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  • Getting Your Cat to Adjust to a Cat Carrier

    Posted on September 24, 2014 by in cat, info, Learning

     

    Did you know that you can make it easier for you and yuor cat when using a cat carrier? Try this step by step guide to help your cat learn to love her carrier! (Courtesy of DVM360.com)

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    Step 1: Cat, meet carrier

    Place the carrier in a cat-friendly area and leave it open so your curious kitty can check it out when she’s ready

    Step 2: Draw kitty close with food

    Start by placing the food bowl near the carrier. If she’s too shy to snack close to the carrier, move it as far away as necessary to get her to eat. Once your cat regularly eats from the bowl, begin moving the bowl closer and closer each day until she will chow down happily next to the carrier.

    Step 3: Create a dining car

    When your cat comfortably dines next to the carrier regularly, she’s ready to dine in – inside the carrier, that is. Place the food bowl directly inside the carrier entrance so she can pop her head inside for a quick snack.

    Quick tip: Never close the door on your cat. If you need to, you can prop it open and wire if necessary – just make sure it won’t accidentally fall shut on the cat and startle her.

    Step 4: Customize your kitty’s cave

    Place toys and treats in the carrier occasionally so your curious kitty discovers them there. You might try these fun options, depending on your cat’s personal preferences:

    Note: Never lure your kitty into the carrier and close the door for a trip to the veterinarian. You’ll lose the progress you’ve made – and your cat’s trust – and she’ll fear the carrier more.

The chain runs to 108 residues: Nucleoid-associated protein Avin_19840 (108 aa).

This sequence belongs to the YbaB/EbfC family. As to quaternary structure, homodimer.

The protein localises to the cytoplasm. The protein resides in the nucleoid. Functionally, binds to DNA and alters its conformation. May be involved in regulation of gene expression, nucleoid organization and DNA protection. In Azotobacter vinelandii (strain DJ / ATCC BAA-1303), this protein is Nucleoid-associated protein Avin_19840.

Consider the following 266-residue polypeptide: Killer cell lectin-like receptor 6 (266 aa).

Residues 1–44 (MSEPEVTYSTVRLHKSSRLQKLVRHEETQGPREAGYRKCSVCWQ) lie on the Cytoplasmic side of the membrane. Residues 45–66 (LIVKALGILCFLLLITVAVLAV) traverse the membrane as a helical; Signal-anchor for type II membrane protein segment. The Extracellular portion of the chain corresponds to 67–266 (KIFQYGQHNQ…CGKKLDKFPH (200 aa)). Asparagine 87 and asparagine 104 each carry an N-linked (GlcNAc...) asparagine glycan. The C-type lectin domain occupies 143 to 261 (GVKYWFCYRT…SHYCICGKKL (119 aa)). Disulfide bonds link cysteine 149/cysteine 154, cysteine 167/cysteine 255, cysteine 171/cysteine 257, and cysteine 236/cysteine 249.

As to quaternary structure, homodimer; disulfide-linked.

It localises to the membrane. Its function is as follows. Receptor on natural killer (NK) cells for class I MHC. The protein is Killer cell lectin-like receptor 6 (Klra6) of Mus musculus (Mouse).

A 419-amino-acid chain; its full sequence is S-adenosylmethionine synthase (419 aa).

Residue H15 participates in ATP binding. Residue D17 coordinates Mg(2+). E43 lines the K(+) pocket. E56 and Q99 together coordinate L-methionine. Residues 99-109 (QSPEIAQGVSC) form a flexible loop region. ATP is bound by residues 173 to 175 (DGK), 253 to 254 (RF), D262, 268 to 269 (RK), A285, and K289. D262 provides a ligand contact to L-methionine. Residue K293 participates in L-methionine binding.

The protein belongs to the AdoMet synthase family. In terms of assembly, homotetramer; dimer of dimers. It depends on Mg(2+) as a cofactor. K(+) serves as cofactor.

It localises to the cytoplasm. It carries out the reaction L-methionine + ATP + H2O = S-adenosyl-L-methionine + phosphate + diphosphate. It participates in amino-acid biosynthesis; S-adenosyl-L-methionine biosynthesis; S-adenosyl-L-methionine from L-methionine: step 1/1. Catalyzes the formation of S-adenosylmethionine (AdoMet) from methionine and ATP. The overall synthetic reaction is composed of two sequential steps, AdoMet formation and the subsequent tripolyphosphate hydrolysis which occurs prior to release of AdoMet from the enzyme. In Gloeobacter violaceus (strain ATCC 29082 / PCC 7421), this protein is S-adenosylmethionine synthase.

Step 5: Move dinner inside the carrier

    When your kitty comfortably dines with her head inside the carrier for several days, you’re ready to move the food dish further inside the carrier – a few inches every day until she steps completley into the carrier to eat.

    Step 6: Watch and wait

    This might be the toughest step, because you need patience. It may take several weeks or months, depending on your cat, but you shoul dstart to find your kitty lounging in the carrier sometimes and resting there.

    Step 7: Shut the door

    Once kitty’s comfortable in the carrier, you can start to close the carrier door for a few seconds at a time with your cat inside. If your cat ever acts distressed with the door closed, release her immediately. And next time you close the door, only close it for as long as she tolerated the door closed on a previous session. When you can keep the door closed for long periods of time, you’re ready to practice car rides with your cat. Remember, many cats only associate their carrier with a trip to the veterinarian. So your goal is to change your kitty’s associations with the carrier and car rides to fun things and special food treats instead of terror and trauma.

    Quick tip: Once you find your cat regularly spends time resting, playing and eating in the crate, then on the day you need to take her to the veterinarian, simply close the door and off you go. When you return home, be sure to continue offering food and fun in the crate. As long as more good things happen in the crate than scary things, it should always be easy to take the cat to the veterinarian when necesary.

     

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